Freedom of Speech India Finance Adani Ports
Freedom of speech about Adani stifled in Adani’s home state of Gujarat
In October 2021, police in the Indian state of Gujarat interrogated journalists who had written stories about the status of certain shareholdings in the Adani Group. The officers were responding to a complaint from disgruntled ‘investors’. Earlier, courts in Gujarat slapped an arrest warrant and gag orders on journalists that had reported on Adani. And in 2017, Gujarat police effectively ran an ABC current-affairs crew out of Adani’s main port town in Gujarat.
Police from Gautam Adani’s home state of Gujarat have interrogated journalists after a complaint by ‘investors’ who claimed that negative news reports on Adani led to losses on their investments. The ‘investors’ alleged a conspiracy behind the news reports.
In October 2021, media outlets in India reported that the crime branch of the police of Ahmedabad (the capital city of Gujarat) had summoned four journalists, including an editor, for questioning about the reports.
‘Under the provisions of Section 160 of the CRPC, the investigation officer can issue summons and in that context, we summoned the anchor of a leading news channel as well as three journalists of a leading financial newspaper, including an editor, regarding the application filed by three Ahmedabad investors who claimed to have been inflicted with a huge loss due to the misleading news stories regarding Adani Group,’ Investigation Officer, Police Inspector Nikhil Brahmbhatt of Ahmedabad Crime Branch (ACB) reportedly told media.
It's perhaps telling that the police inspector referred to the news stories as ‘misleading’, rather than ‘allegedly misleading’.
Certain investors from Ahmedabad, the capital city of Gautam Adani’s home state of Gujarat, filed an application before the Crime Branch alleging a nationwide conspiracy to cheat investors of the country by publishing a 'misleading' and 'unverified' story about suspicious shareholdings of FPIs (foreign portfolio investors) in the Adani Group.
‘The Crime Branch has recorded the statements of all the four journalists as well as stock exchange official regarding the application. We are looking into the application and investigating whether a conspiracy was hatched by the TV media outlets with clear intentions and other concerns related to it. If the ACB finds any merit to the claims made in the application, then we'll be filing a formal complaint against the media outlets,’ the police inspector added.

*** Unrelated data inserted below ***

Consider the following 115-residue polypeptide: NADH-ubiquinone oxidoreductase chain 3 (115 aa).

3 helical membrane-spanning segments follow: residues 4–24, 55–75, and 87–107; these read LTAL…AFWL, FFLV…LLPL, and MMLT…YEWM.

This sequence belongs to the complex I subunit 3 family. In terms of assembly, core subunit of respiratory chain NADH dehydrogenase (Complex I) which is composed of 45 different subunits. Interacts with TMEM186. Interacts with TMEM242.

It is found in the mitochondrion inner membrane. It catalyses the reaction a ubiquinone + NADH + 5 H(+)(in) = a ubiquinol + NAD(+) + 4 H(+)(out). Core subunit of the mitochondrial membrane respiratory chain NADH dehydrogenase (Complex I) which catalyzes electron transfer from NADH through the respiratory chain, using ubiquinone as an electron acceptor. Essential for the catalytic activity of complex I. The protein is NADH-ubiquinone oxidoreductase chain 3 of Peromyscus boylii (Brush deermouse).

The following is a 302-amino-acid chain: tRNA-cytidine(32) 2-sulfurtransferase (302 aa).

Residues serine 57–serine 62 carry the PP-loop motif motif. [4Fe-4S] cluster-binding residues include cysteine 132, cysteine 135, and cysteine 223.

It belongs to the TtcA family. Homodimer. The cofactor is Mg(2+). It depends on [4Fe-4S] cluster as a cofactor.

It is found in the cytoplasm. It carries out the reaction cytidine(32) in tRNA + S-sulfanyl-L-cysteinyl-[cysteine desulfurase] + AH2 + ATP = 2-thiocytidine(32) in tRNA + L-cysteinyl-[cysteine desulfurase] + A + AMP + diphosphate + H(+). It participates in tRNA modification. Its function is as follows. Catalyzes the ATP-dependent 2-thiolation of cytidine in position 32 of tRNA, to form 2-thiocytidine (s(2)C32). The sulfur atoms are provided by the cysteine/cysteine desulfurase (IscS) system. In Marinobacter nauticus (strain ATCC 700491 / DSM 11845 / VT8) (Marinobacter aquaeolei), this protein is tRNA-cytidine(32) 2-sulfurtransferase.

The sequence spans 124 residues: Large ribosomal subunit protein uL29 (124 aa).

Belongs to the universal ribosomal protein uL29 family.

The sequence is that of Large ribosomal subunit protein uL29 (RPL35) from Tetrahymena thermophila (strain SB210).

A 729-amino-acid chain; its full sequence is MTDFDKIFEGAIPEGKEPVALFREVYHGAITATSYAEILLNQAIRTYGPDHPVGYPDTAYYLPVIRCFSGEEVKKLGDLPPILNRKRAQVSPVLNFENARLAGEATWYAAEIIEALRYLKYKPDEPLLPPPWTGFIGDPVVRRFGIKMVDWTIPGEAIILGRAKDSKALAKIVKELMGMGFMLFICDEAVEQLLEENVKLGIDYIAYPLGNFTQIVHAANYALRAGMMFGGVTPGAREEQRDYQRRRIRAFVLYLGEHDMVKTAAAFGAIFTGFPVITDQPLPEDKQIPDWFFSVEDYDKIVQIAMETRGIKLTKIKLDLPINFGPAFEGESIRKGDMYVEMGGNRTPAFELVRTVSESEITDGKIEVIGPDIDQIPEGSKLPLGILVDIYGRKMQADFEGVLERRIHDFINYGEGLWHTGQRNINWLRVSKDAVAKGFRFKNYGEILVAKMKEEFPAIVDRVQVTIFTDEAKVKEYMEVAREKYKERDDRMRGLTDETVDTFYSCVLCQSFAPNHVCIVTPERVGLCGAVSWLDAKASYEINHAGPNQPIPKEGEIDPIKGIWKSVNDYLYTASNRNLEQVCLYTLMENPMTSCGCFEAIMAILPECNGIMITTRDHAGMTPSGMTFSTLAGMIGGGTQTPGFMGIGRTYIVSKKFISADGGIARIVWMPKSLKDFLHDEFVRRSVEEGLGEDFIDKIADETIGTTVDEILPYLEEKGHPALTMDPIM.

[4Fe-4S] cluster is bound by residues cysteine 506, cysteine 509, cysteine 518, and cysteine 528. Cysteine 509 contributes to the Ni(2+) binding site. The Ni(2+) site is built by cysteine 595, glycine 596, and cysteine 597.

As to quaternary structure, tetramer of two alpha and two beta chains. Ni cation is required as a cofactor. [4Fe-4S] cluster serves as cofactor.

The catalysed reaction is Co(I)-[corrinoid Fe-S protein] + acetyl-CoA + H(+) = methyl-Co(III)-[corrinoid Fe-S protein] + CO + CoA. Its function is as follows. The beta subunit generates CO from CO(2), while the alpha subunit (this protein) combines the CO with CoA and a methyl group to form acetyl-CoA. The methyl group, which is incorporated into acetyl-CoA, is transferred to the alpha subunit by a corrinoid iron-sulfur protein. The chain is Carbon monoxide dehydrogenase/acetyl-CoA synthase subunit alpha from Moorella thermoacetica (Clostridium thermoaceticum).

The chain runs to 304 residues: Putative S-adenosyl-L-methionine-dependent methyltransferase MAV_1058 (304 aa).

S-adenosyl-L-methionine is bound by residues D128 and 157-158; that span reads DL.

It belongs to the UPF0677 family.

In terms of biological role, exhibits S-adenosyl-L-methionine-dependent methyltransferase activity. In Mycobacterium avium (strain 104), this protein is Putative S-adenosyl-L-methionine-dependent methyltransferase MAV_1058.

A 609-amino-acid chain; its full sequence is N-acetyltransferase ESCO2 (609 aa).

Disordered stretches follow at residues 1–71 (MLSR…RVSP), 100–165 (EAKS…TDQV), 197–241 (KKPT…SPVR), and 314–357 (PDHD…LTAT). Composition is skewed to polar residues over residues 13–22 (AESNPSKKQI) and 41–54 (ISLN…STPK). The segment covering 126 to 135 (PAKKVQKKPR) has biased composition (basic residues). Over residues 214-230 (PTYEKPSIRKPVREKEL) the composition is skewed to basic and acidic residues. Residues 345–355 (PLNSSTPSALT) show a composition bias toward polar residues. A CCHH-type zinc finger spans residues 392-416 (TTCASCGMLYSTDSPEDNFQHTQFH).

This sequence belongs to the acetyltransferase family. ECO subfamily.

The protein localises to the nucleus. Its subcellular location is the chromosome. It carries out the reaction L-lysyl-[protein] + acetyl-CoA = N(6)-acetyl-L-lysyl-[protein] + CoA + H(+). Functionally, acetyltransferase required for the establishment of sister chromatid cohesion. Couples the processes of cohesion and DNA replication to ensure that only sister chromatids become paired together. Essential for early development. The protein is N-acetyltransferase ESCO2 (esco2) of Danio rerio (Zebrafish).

The offending news reports pertained to the status of several ‘foreign portfolio investors’ of companies in the Adani Group.
(Story continues below)
This is not the first time that officials in Gujarat have responded with remarkable zeal to complaints about reporting of the Adani Group’s activities.
In January 2021, a court in Mundra, Gujarat, issued an arrest warrant for veteran journalist Paranjoy Guha Thakurta as part of a defamation case mounted by Adani in 2017. Journalist groups condemned the move as a ‘despicable abuse of power and influence by the Adani Group’. International public outcry led to the warrant being withdrawn by a higher court, but the then 65-year-old Paranjoy was still required to travel over 1000 km from his Delhi home to a court in Gujarat at the height of the pandemic.
In September 2020, an Ahmedabad court slapped a gag order on Paranjoy, fellow journalist Abir Dasgupta and independent outlet NewsClick, prohibiting them from reporting or publishing anything whatsoever on the Adani Group. The gag order arose from another case instigated by the Group. As Adani has fingers in almost every imaginable pie in India, including airports, ports, logistics, solar energy, data management, power generation, power transmission, real estate, food, palm oil and defence industries, the order amounted to a crippling curtailment of freedom of speech. It has been learnt that the NewsClick portal and the two journalists will be challenging the gag order in a higher court.
In 2017, a team from the Australian current-affairs program Four Corners was effectively run out of town by local police when attempting to gather information about the impacts of Adani’s activities at its flagship port of Mundra in Gujarat. After the crew was detained, reporter Stephen Long said ‘our Crime Branch interrogation lasted on and off for about five hours - gradually ramping up as the police took calls and riding instructions from someone.’
They were warned that officers from intelligence agencies would be following up if they remained in Gujarat. After they left, a news report in the local Gujarat press described the ABC team’s ‘suspicious activities’, ‘high-tech equipment’ and the triumph of the local police in thwarting the preparation of a story about Adani. Sixteen GB of camera footage were deleted by the police. The encounter was subsequently reported by other media.
The degree of subservience to Adani by the police and judiciary in Gujarat suggests that the Adani Group has become a law unto itself in the home state of the Group’s founder.